We’ll be discussing one of such remedies; bleach. Will bleach kill fleas in the yard?
Homeowners deal with lots of pest issues ranging from roach infestation, ants, mice, rats, mosquitoes, fleas, ticks, and so on. For each of these problems, there needs to be an appropriate treatment response.
This will require the use of a variety of treatment options.
Can Clorox Bleach Kill Fleas?
Now while some of these remedies or treatment options are proven to be highly effective, others aren’t. At best, unconfirmed remedies may sometimes turn out to kill pests to a certain degree when tried out.
This is what we want to find out.
If you have infestation issues, you’ll want to try out whatever flea control option that works.
Bleach is basically a laundry and disinfectant product composed mainly of sodium hypochlorite.
It has a wide range of uses among which include being used as a toilet cleaner, for sanitizing plastic toys, and for disinfecting butcher block cutting boards.
Its other uses include serving as a laundry whitener, helping flowers to last longer, and also for the removal of stains on white fabrics. So, why is there no mention of pest control among its uses?
Does that mean bleach does not affect fleas?
Can Fleas be Killed Using Bleach?
You might have come across lots of articles affirming the exterminating effect of bleach.
While this may be true to some extent, it doesn’t reveal the true state of things. In other words, bleach when sprayed on fleas may kill some or damage some of their eggs.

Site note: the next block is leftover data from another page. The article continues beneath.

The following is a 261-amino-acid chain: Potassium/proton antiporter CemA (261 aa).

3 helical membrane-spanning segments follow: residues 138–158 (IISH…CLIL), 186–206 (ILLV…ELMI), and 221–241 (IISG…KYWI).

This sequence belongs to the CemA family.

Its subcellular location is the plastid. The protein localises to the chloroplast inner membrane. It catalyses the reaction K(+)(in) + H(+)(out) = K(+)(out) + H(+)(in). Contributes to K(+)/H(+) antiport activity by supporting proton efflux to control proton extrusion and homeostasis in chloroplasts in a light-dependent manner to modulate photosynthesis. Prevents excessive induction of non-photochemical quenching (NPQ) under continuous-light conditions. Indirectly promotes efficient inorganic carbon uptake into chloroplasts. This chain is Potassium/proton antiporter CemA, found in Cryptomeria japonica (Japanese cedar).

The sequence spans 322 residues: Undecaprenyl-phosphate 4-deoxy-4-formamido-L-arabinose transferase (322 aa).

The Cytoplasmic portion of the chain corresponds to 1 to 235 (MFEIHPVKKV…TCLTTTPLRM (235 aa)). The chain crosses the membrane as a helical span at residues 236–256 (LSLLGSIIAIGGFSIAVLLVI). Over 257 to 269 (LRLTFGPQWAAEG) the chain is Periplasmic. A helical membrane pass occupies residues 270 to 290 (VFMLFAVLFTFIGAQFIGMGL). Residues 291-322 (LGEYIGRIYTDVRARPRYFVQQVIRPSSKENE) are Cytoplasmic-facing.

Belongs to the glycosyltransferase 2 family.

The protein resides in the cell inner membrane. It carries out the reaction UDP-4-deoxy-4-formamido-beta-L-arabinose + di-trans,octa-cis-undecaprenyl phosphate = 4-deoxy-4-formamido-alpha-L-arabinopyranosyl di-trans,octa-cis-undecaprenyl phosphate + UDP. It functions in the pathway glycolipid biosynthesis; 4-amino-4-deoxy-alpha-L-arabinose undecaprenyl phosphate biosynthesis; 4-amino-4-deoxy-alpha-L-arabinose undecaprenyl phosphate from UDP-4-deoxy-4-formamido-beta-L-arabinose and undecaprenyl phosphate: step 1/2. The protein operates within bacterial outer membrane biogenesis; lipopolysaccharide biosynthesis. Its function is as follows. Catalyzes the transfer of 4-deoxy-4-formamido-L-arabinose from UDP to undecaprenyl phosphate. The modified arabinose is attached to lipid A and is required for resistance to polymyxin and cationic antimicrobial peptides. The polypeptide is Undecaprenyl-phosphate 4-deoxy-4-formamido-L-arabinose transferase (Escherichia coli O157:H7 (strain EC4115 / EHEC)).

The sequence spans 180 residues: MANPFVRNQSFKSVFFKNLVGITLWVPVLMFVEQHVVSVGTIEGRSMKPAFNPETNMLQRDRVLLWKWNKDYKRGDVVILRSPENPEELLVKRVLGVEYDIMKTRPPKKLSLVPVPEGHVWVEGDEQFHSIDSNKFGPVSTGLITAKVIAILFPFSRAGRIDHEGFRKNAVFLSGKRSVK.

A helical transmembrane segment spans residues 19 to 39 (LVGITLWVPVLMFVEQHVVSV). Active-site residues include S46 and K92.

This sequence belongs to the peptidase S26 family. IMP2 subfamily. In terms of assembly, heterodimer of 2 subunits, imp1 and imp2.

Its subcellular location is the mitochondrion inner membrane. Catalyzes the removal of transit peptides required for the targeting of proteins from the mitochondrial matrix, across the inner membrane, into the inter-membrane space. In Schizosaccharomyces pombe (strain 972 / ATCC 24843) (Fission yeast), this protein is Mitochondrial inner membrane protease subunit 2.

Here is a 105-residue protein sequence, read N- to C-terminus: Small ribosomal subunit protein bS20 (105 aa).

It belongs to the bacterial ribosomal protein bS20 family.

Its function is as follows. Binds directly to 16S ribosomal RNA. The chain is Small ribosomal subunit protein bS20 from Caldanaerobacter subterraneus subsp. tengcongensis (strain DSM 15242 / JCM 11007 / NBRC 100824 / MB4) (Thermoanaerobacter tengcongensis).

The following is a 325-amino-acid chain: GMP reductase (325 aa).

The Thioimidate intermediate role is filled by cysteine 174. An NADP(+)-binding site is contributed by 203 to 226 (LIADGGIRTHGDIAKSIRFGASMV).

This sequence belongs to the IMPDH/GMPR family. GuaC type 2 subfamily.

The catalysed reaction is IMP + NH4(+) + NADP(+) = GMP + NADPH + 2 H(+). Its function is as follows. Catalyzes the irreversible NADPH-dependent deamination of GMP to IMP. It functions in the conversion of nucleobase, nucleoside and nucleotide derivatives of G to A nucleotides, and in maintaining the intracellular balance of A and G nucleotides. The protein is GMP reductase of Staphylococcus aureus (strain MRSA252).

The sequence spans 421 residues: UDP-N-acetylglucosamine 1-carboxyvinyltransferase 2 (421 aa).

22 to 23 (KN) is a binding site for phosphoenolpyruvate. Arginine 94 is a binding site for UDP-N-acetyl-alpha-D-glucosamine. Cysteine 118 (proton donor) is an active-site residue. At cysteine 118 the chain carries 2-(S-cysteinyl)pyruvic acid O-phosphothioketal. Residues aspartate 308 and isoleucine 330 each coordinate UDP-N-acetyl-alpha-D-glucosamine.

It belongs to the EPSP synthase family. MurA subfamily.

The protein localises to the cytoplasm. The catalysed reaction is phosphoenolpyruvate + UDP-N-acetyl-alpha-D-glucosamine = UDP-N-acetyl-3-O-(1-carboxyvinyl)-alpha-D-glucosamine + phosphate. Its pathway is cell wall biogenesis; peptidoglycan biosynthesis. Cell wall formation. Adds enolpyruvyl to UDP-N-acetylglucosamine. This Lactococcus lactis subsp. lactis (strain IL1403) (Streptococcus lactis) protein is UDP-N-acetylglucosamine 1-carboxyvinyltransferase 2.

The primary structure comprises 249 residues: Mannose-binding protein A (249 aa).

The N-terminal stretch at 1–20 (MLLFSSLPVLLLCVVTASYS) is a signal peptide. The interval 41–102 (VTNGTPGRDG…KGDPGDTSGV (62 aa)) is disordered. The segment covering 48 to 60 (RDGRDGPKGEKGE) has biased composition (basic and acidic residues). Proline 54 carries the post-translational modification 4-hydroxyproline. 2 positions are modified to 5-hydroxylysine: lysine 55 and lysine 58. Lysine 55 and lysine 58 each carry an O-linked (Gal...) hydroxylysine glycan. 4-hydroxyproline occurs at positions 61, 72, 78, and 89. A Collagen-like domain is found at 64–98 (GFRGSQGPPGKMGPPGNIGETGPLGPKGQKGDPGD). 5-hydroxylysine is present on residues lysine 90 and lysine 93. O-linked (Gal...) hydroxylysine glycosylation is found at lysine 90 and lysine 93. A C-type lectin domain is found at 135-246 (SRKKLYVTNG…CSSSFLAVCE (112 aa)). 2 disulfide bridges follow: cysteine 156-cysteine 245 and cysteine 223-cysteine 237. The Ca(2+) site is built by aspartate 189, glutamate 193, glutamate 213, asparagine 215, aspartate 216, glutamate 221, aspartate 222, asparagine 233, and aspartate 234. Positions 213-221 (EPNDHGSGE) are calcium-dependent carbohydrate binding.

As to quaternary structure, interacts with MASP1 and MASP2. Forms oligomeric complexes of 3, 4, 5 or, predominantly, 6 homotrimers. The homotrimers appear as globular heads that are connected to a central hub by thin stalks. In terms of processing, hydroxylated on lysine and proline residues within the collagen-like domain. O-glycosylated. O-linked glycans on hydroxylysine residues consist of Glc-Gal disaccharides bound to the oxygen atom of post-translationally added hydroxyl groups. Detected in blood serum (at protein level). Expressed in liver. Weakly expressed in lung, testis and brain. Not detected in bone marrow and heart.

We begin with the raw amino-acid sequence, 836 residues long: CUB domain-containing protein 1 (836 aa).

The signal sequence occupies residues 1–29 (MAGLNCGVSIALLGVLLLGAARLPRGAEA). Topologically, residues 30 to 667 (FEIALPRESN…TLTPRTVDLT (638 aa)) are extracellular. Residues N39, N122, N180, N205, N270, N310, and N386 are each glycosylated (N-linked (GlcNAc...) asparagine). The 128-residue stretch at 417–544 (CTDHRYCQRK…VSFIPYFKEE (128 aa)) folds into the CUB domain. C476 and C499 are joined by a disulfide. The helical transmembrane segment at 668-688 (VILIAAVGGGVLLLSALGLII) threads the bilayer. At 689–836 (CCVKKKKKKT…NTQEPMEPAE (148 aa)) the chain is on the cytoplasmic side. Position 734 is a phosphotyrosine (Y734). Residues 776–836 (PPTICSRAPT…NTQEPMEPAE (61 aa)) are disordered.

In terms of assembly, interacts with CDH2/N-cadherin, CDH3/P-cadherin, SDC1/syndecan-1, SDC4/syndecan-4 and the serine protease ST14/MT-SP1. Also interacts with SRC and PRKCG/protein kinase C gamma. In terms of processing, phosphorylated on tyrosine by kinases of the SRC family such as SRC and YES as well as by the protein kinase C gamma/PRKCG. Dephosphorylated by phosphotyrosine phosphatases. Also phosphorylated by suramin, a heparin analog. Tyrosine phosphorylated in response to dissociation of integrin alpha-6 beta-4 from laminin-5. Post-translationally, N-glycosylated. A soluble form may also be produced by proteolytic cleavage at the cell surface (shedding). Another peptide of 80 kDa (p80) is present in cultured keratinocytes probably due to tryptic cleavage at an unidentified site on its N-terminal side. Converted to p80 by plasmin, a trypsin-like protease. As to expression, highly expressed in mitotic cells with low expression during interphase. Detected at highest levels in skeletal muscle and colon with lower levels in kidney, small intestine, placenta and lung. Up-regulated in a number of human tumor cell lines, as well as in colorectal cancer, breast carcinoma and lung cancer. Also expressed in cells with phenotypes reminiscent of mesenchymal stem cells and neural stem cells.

However, these fleas will either need to be drenched or drowned in bleach to get killed. Here, the answer on the exterminating effect of bleach is conditional.
By itself, bleach will only have a limited effect. This is to say bleach won’t completely resolve your flea issues, especially when dealing with a full-blown infestation.
Bleach is NOT a Pesticide
Bleach is mainly designed for laundry and disinfecting purposes. Now, it’s understandable why a lot of homeowners will want to try out whatever they feel might work against pests like rats, roaches, termites, and mice.
Part of that reason is to find cheaper and less toxic alternatives to deal with a pest problem.
The truth is, quite a lot of home remedies are unproven and hard work. These are mostly anecdotal evidence given by some users. Your best bet of finding out is by testing if indeed such works.
As mentioned earlier, you might have some luck with killing some fleas, but that isn’t the objective.
You want to completely rid your home surroundings of these pests and to do that, bleach isn’t the solution.
Are there other reasons why bleach use for flea extermination is a bad idea? There are.
Using Bleach to Kill Fleas Isn’t Practical
To understand what this means, you’ll have to consider how fleas came into your home in the first place. The majority of the time, pets are responsible for flea presence in homes.
A pet that’s totally free of fleas can easily pick these hopping parasites up when it comes in contact with other infested pets.
Another way your pets can pick fleas up is when it wanders to infested areas where wildlife has recently been.